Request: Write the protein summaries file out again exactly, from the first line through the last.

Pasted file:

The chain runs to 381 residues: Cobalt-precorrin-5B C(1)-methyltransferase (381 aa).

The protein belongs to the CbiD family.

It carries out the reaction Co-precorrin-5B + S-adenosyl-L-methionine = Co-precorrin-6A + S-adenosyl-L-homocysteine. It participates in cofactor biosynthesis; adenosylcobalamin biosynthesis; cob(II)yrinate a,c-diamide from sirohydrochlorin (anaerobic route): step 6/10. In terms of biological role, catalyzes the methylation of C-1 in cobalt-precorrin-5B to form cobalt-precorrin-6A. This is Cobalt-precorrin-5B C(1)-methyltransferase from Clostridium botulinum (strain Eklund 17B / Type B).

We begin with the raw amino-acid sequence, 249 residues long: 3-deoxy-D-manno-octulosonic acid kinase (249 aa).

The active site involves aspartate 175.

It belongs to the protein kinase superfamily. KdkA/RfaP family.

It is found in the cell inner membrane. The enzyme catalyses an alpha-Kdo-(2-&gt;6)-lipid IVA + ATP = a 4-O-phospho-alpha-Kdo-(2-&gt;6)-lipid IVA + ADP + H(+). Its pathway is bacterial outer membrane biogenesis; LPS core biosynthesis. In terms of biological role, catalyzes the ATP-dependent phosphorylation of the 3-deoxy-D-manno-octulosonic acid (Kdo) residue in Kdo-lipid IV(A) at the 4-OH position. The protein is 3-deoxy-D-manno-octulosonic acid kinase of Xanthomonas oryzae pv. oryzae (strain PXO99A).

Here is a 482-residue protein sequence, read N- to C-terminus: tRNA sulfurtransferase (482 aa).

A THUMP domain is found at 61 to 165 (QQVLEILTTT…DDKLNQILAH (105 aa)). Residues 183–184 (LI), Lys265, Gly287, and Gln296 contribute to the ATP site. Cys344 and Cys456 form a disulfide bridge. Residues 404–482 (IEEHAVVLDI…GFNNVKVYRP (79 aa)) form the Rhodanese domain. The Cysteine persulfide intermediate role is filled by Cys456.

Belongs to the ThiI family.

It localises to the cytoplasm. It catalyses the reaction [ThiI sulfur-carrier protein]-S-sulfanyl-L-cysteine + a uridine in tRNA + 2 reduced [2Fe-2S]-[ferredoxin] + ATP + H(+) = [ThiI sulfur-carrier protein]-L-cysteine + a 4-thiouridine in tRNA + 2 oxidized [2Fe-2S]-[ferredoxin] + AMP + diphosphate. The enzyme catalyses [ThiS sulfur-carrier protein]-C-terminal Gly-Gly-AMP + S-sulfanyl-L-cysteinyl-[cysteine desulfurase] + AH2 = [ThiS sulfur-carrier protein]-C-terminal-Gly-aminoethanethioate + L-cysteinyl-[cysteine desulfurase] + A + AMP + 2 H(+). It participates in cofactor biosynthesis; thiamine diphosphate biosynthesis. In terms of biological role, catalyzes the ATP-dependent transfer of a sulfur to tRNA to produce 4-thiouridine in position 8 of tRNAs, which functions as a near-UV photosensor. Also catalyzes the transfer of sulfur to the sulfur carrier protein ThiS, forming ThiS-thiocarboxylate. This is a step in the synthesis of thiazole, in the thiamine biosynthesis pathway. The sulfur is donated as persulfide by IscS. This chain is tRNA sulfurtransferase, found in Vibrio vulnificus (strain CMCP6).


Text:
The chain runs to 381 residues: Cobalt-precorrin-5B C(1)-methyltransferase (381 aa).

The protein belongs to the CbiD family.

It carries out the reaction Co-precorrin-5B + S-adenosyl-L-methionine = Co-precorrin-6A + S-adenosyl-L-homocysteine. It participates in cofactor biosynthesis; adenosylcobalamin biosynthesis; cob(II)yrinate a,c-diamide from sirohydrochlorin (anaerobic route): step 6/10. In terms of biological role, catalyzes the methylation of C-1 in cobalt-precorrin-5B to form cobalt-precorrin-6A. This is Cobalt-precorrin-5B C(1)-methyltransferase from Clostridium botulinum (strain Eklund 17B / Type B).

We begin with the raw amino-acid sequence, 249 residues long: 3-deoxy-D-manno-octulosonic acid kinase (249 aa).

The active site involves aspartate 175.

It belongs to the protein kinase superfamily. KdkA/RfaP family.

It is found in the cell inner membrane. The enzyme catalyses an alpha-Kdo-(2-&gt;6)-lipid IVA + ATP = a 4-O-phospho-alpha-Kdo-(2-&gt;6)-lipid IVA + ADP + H(+). Its pathway is bacterial outer membrane biogenesis; LPS core biosynthesis. In terms of biological role, catalyzes the ATP-dependent phosphorylation of the 3-deoxy-D-manno-octulosonic acid (Kdo) residue in Kdo-lipid IV(A) at the 4-OH position. The protein is 3-deoxy-D-manno-octulosonic acid kinase of Xanthomonas oryzae pv. oryzae (strain PXO99A).

Here is a 482-residue protein sequence, read N- to C-terminus: tRNA sulfurtransferase (482 aa).

A THUMP domain is found at 61 to 165 (QQVLEILTTT…DDKLNQILAH (105 aa)). Residues 183–184 (LI), Lys265, Gly287, and Gln296 contribute to the ATP site. Cys344 and Cys456 form a disulfide bridge. Residues 404–482 (IEEHAVVLDI…GFNNVKVYRP (79 aa)) form the Rhodanese domain. The Cysteine persulfide intermediate role is filled by Cys456.

Belongs to the ThiI family.

It localises to the cytoplasm. It catalyses the reaction [ThiI sulfur-carrier protein]-S-sulfanyl-L-cysteine + a uridine in tRNA + 2 reduced [2Fe-2S]-[ferredoxin] + ATP + H(+) = [ThiI sulfur-carrier protein]-L-cysteine + a 4-thiouridine in tRNA + 2 oxidized [2Fe-2S]-[ferredoxin] + AMP + diphosphate. The enzyme catalyses [ThiS sulfur-carrier protein]-C-terminal Gly-Gly-AMP + S-sulfanyl-L-cysteinyl-[cysteine desulfurase] + AH2 = [ThiS sulfur-carrier protein]-C-terminal-Gly-aminoethanethioate + L-cysteinyl-[cysteine desulfurase] + A + AMP + 2 H(+). It participates in cofactor biosynthesis; thiamine diphosphate biosynthesis. In terms of biological role, catalyzes the ATP-dependent transfer of a sulfur to tRNA to produce 4-thiouridine in position 8 of tRNAs, which functions as a near-UV photosensor. Also catalyzes the transfer of sulfur to the sulfur carrier protein ThiS, forming ThiS-thiocarboxylate. This is a step in the synthesis of thiazole, in the thiamine biosynthesis pathway. The sulfur is donated as persulfide by IscS. This chain is tRNA sulfurtransferase, found in Vibrio vulnificus (strain CMCP6).